One of the perks of the internet for commuters is the availability of real-time traffic information. Not only can these updates tell you where accidents have occurred, they can tell you the average speed of cars on a given stretch of road.
Right now, this information is obtained via roadside sensors that measure the speeds of passing cars and trucks. But Nokia has come up with a new way to relay your car speed — by using your cell phone.
The idea is that an enabled cell phone could periodically tell a receiver where it is and how fast it’s going. When put together with the information from thousands of other cell phone, this could draw out an inexpensive, thorough, and accurate traffic map.
Nokia recently conducted a small-scale experiment starting with 100 Berkeley students. The study was conducted in partnership with CalTrans and Berkeley’s Department of Engineering.
Experiments on nanoubes have revealed they could be used as tools to squeeze extremely hard materials such as iron and iron carbide.
Such discovery will allow scientists to perform high pressures operations as the nanotubes “withstood pressures as high as 40 gigapascals, just an order of magnitude below the roughly 350 gigapascals of pressure at the center of the Earth.”
Bombarding a carbon nanotube with electrons causes it to collapse with such incredible force that it can squeeze out even the hardest of materials, much like a tube of toothpaste, according to an international team of scientists. Reporting in the May 26 issue of the journal Science, the researchers suggest that carbon nanotubes can act as minuscule metalworking tools, offering the ability to process materials as in a nanoscale jig or extruder.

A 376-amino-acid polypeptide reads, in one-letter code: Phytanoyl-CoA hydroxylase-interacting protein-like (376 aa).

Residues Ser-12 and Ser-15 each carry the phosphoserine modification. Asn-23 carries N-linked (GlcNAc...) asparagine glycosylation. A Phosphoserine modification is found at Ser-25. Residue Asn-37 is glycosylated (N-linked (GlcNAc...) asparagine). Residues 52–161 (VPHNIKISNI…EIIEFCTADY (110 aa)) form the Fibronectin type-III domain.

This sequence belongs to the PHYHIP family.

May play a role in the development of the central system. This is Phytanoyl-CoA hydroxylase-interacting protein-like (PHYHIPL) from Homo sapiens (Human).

Nanotechnology is getting closer to reality. Scientists have now developed nanowires which are able to emit light like lightbulbs. Don’t think those nanowire light like lightbulbs though, they emit light roughly 100 nm in diameter.
Those wires have a diameter varying from 30 to 500 nanometers and can be 12 micrometers long. Using a laser or electric current to excite this nanocomponent will make it emit an intese glow which can ultraviolet or visible light.
The nano world is getting brighter. Nanowires made of semiconductor materials are being used to make prototype lasers and light-emitting diodes with emission apertures roughly 100 nm in diameter–about 50 times narrower than conventional counterparts. Nanolight sources may have many applications, including “lab on a chip” devices for identifying chemicals and biological agents, scanning-probe microscope tips for imaging objects smaller than is currently possible, or ultra-precise tools for laser surgery and electronics manufacturing.
In the drive to understand and harness quantum effects as they relate to information processing, scientists in Waterloo and Massachusetts have benchmarked quantum control methods on a 12-Qubit system. Their research was performed on the largest quantum information processor to date.
As quantum computing develops, we (computer users) will be able to solve complex problems and equations a computer cannot answer to this date. The technique scientists and computer engineers have found to store and transmit information is about to change because of the new implication this technology as. Faster (instantly) calcuations, calculations which are still unsolvable to this date might be what’s coming next.
Could we possibly run computers with no lag and have instant download? Quite likely.